Bloomberg News

Chilean Peso Depreciates as Growth Concern Drags Down Copper

April 16, 2012

Chile’s peso weakened on concern that Europe’s debt crisis may worsen and that slower growth will curb demand for the country’s exports, led by copper.

The peso dropped 0.8 percent, the most since April 10, to 488.75 per U.S. dollar. It has traded between 480 and 490 per dollar all month. The Bloomberg JPMorgan Latin American Currency Index fell 0.7 percent.

The euro dipped below $1.3 for the first time since January after Spain’s Prime Minister Mariano Rajoy said the country would be unable to fund itself without spending cuts as yields on Spain’s debt rose to the highest in four months. Copper earlier fell to a three-month low on concern that slowing growth could curb demand for the metal used in homes and cars.

“The European situation has gotten worse,” said Flavia Cattan-Naslausky, a local markets strategist at RBS Securities Inc. in Stamford, Connecticut. “We’re seeing a retreat. And on top of that there’s the copper story and there has been some flow from pension funds buying dollars.”

Offshore investors in the peso forwards market had a $7.2 billion short position in the currency on April 12, the biggest in two years, according to the central bank.

“That’s huge,” said Felipe Alarcon, an economist at Banco de Credito e Inversiones in Santiago. “With the yield differential rising you would expect it to go the other way. It may show people taking the view that this correction is going to be more of a long-term thing and seeing weaker copper. There are compensating flows in the spot market from investment in the mining sector.”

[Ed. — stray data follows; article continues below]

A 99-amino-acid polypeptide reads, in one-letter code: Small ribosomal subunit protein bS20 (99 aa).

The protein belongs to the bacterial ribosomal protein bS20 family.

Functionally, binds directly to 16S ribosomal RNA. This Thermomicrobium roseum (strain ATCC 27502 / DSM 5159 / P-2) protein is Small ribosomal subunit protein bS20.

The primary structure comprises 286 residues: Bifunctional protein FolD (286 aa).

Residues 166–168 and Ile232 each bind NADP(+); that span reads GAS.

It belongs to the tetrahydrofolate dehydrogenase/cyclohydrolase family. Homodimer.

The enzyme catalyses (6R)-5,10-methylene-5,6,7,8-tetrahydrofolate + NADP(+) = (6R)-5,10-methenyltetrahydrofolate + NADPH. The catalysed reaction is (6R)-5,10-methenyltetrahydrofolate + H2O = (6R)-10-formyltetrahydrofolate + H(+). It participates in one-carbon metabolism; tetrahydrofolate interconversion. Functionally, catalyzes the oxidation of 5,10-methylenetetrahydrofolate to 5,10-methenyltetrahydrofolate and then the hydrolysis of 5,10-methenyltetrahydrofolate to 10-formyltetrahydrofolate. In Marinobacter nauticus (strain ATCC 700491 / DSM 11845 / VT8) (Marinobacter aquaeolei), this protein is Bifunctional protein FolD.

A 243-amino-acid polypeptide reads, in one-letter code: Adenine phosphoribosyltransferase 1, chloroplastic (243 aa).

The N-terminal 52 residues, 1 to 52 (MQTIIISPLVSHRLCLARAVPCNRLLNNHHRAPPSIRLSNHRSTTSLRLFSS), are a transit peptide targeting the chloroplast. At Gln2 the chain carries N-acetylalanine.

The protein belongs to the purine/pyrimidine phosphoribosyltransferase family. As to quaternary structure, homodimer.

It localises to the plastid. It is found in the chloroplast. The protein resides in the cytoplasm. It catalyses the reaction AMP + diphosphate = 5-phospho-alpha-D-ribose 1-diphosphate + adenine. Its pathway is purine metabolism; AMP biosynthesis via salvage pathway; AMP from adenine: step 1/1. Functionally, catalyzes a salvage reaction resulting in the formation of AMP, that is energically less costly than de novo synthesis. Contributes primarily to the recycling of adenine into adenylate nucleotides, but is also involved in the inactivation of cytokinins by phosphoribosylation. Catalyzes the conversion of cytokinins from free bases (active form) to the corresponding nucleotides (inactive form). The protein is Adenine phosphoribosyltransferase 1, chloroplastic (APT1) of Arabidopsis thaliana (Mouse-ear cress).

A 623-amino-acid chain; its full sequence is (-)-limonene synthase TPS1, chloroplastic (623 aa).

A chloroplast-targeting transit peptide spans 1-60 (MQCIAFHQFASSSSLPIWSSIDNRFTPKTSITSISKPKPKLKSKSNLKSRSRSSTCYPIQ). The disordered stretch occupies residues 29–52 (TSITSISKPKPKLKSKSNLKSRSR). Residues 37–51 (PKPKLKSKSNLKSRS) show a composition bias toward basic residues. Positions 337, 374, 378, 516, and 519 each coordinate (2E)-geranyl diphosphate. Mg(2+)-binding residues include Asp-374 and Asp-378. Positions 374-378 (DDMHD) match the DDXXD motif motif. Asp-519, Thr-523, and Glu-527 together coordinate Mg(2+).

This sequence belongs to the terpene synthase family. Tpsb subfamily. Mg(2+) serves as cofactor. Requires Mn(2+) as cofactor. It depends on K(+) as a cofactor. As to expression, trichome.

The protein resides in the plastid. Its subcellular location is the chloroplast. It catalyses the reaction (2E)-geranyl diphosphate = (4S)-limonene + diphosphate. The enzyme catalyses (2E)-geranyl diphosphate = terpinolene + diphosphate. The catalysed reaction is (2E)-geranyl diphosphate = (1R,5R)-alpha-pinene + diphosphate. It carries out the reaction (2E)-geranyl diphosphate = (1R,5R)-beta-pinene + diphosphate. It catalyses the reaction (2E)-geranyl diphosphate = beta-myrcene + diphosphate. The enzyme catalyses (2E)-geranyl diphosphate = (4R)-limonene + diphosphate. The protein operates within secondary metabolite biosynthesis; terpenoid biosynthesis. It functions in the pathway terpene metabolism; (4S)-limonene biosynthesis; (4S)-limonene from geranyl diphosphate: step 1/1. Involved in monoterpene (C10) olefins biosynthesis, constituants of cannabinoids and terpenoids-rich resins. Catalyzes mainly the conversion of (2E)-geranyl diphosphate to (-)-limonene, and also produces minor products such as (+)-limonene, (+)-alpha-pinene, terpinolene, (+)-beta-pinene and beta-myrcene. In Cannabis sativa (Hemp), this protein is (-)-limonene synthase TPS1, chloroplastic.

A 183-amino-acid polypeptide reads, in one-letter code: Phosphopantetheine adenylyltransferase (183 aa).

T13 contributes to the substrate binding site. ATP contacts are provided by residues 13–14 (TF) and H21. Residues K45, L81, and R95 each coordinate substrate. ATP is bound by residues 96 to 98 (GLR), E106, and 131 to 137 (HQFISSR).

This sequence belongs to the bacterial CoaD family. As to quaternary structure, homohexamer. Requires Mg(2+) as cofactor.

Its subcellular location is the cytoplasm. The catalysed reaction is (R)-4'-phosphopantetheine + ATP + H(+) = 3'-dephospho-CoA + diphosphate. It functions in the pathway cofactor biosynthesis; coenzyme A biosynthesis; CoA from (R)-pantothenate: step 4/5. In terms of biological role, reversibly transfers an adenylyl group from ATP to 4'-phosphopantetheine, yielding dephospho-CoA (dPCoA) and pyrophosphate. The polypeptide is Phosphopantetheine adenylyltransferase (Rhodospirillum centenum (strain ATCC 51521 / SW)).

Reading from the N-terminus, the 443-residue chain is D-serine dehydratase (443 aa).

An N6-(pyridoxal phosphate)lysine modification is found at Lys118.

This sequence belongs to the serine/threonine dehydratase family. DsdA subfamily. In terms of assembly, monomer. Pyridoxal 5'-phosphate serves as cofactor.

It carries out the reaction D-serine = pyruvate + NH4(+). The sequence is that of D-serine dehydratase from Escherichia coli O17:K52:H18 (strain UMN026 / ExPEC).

Long Position

Mining companies are selling dollars in the spot market to finance exploration and investment in Chile, which accounts for the limited impact the increase in short positions from offshore investors in the forwards market has had on the spot price of the peso, Alarcon said. The spot position of Chilean banks and currency traders fell to a long peso position of $9.2 billion from $12.1 billion on March 26, implying banks have sold $3 billion-worth pesos in the spot market in three weeks.

The two-year interest-rate swap rate fell five basis points to 5.26 percent, the lowest in a month. Bond yields declined and inflation expectations also fell.

The five-year breakeven inflation rate fell five basis points to 3.26 percent. The six-month breakeven rate fell 25 basis points to 3.10 percent.

The yield on 10-year fixed-rate central bank bonds fell four basis points to a one-month low of 5.8 percent today. Yields for the bonds have fallen 20 basis points in April.

Spain’s 10-year bond yield climbed nine basis points to 6.07 percent on concern the country’s sharp budget cuts may imperil growth and deepen rather than ease its financial crisis.

The central bank will tomorrow leave its benchmark lending rate unchanged at 5 percent, according to all 15 economists in a Bloomberg survey.

To contact the reporter on this story: Sebastian Boyd in Santiago at sboyd9@bloomberg.net

To contact the editor responsible for this story: David Papadopoulos at papadopoulos@bloomberg.net


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